The whole snapchatting, reblogging, unfollowing barrage of people and the companies which make money off of them were sure pumped about the new video feature on Facebook’s slightly cooler step-sister, Instagram last week. While much of what I have watched so far has consisted of pets and blurry incoherent bar bands playing, I can’t help but think this is truly the beginning of the end.
I mean, I’ve thought that for a while now, but if I have another auto-play of a person driving to Panda Express, I’m going to move to the bottom of the Grand Canyon. Surprisingly though, this whole idea of making a spectacle out of the mundane is not new, it was actually an idea being tossed around in 1977 by sci-fi author JG Ballard. You probably know him as the guy that wrote books such as Crash (later adapted into a film with the help of David Cronenberg), The Atrocity Exhibition, and Empire of the Sun.
Ballard was known for his often dystopian views about the future, especially technology, and even produced a work so eerily accurate to modern day social media, it’s almost like the whole digital movement was spawned out of some sort of shitty collective consciousness he created. Check out this excerpt from The Future of the Future, from Vogue:
Far more sophisticated devices have begun to appear on the scene, above all, video systems and micro-computers adapted for domestic use. Together these will achieve what I take to be the apotheosis of all the fantasies of late twentieth-century man — the transformation of reality into a TV studio, in which we can simultaneously play out the roles of audience, producer and star …
All this, of course, will be mere electronic wallpaper, the background to the main programme in which each of us will be both star and supporting player. Every one of our actions during the day, across the entire spectrum of domestic life, will be instantly recorded on video-tape. In the evening we will sit back to scan the rushes, selected by a computer trained to pick out only our best profiles, our wittiest dialogue, our most affecting expressions filmed through the kindest filters, and then stitch these together into a heightened re-enactment of the day. Regardless of our place in the family pecking order, each of us within the privacy of our own rooms will be the star in a continually unfolding domestic saga, with parents, husbands, wives and children demoted to an appropriate starring role.
Creepy, eerie, accurate—could this be the modern dystopia that Ballard had predicted? Or are things like Google glass and Instagram going to be so embedded within our culture that it becomes the Industrial Revolution of our time.
Regardless, it’s a bit worrying, especially with the recent NSA whistleblowing, and the imminent prosecution of Edward Snowden (should he not be granted asylum). The government, Facebook, and your cell phone are now tools to monitor and perhaps subdue you, and we still continue on…taking picture of our cats.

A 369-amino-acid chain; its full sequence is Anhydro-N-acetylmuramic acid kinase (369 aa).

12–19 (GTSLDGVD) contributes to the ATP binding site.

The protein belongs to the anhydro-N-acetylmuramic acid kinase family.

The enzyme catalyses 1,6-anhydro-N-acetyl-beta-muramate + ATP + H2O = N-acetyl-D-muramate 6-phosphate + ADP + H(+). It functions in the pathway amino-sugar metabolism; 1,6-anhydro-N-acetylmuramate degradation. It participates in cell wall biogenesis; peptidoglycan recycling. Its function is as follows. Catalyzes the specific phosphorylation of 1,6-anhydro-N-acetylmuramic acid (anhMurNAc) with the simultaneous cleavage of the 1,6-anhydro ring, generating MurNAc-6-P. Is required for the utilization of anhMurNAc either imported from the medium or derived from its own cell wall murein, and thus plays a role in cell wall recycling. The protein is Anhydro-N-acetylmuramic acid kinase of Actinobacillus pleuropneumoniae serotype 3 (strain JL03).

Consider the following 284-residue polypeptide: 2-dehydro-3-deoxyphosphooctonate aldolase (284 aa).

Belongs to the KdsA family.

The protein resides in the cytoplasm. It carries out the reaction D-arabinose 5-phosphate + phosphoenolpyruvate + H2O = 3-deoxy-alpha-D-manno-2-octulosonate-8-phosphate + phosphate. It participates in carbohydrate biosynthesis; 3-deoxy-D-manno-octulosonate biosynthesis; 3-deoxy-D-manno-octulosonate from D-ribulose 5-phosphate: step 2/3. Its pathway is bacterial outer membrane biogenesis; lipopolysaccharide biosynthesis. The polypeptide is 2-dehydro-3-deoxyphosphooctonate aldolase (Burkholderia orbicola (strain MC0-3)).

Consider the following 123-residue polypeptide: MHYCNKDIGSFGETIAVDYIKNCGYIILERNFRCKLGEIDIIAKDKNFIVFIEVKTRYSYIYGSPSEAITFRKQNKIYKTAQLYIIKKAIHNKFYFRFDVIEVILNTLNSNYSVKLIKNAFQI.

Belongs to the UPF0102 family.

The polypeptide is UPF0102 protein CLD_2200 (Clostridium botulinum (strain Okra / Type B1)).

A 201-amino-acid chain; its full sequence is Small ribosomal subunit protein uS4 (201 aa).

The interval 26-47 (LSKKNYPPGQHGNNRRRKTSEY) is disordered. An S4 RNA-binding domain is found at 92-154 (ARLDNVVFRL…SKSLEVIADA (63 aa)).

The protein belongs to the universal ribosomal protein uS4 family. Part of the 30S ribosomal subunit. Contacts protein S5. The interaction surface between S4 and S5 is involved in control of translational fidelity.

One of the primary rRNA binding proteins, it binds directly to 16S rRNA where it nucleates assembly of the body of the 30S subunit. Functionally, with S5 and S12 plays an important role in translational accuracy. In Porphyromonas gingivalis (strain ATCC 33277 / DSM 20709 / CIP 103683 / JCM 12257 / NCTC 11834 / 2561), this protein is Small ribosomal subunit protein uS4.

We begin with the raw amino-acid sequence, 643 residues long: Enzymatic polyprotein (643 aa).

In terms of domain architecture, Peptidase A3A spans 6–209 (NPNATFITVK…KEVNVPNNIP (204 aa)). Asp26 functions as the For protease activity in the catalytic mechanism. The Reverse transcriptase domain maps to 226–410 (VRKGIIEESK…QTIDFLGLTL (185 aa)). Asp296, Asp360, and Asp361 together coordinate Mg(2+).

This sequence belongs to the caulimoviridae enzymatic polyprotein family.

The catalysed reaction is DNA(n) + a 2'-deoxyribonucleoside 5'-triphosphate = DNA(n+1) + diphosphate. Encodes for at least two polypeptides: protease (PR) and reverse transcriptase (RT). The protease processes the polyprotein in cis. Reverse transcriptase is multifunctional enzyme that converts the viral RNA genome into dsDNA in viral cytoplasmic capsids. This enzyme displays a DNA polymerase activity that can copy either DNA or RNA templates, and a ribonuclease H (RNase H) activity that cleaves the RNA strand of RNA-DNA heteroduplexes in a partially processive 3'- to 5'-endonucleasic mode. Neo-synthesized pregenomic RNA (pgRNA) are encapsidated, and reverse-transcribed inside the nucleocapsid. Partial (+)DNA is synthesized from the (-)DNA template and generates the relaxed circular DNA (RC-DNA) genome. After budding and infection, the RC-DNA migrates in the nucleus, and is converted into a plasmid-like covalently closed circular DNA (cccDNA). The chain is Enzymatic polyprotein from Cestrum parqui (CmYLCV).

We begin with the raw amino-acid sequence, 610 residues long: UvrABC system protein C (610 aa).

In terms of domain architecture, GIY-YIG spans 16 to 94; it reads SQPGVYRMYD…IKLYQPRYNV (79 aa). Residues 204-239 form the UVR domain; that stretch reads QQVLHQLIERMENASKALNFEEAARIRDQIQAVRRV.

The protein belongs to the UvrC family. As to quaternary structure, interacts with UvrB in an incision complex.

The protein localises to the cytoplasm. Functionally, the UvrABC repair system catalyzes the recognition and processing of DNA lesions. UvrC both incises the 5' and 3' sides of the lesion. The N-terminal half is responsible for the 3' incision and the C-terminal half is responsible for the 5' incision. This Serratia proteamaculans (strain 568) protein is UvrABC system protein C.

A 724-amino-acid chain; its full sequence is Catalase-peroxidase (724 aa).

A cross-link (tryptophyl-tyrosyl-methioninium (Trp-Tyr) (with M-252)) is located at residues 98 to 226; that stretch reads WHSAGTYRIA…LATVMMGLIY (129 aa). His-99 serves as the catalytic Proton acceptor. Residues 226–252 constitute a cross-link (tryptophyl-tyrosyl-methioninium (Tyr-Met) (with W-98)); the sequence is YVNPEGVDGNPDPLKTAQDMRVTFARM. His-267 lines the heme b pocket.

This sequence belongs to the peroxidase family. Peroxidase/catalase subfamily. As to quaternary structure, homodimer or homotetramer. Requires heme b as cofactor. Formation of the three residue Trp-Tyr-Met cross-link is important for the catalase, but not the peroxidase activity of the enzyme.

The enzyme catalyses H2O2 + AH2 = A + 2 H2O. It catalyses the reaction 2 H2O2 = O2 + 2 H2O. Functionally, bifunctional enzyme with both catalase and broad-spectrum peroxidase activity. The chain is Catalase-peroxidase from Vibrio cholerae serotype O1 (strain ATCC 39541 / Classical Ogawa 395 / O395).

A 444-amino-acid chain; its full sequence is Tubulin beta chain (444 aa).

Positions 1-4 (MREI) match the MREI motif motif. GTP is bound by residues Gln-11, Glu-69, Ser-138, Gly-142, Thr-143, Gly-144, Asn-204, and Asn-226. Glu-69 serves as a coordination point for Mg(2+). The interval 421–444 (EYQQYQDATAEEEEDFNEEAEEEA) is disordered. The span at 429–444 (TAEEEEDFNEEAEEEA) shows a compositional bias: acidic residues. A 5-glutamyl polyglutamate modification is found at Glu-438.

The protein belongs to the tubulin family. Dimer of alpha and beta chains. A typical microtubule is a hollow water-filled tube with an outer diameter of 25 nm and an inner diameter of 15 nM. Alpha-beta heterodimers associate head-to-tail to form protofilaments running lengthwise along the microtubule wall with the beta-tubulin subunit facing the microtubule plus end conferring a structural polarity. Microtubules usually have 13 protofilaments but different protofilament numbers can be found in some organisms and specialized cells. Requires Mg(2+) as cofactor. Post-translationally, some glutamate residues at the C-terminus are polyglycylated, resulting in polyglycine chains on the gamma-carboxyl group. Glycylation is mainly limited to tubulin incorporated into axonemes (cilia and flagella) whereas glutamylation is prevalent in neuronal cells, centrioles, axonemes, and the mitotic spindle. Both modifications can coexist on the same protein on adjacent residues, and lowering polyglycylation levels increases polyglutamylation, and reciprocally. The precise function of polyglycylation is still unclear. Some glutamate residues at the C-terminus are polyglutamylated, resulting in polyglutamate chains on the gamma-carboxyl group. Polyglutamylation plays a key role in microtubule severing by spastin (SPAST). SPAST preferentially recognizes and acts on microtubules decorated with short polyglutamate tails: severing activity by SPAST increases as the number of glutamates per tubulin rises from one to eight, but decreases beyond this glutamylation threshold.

The constant fetishizing of others’ lives through Instagram and other sites is a bit worrisome for me also. No one posts picture of themselves in their most vulnerable moments, although it appears that way, letting the world see your weakness is not something most people take kindly too.
We mostly just see each others’ highlights: a good hair day, a “bad” hair day that still manages to make you look attractive, your vegan meal, your friends drinking cocktails. I don’t mean to knock the documenting aspect of these kinds of things, but when getting the camera ready comes before the actual act, or a sea of concert goers watches live bands through their phones–it’s a problem.
Those with depression and anxiety know what I’m talking about, hell, if you’re just unsure about the direction of your life, it doesn’t take more than a few status updates about your ex-roommate’s cushy new job to make you want to jump off the roof at the restaurant you serve tables at.
But what can we do? Sometimes deleting these social accounts can be akin to falling off the face of the planet. Social media has also given us a lot of self-satisfaction that we are attractive, have worth, and have a decently interesting life. Where would that leave people who are so tied up with social self-assurance if they deleted all their accounts?
The reality is, it’s here, and it’s probably not going anywhere until shit really hits the fan. I don’t know what fan that is, or who’s shit is headed that way, but we can watch it unfold from screens on our smart phones.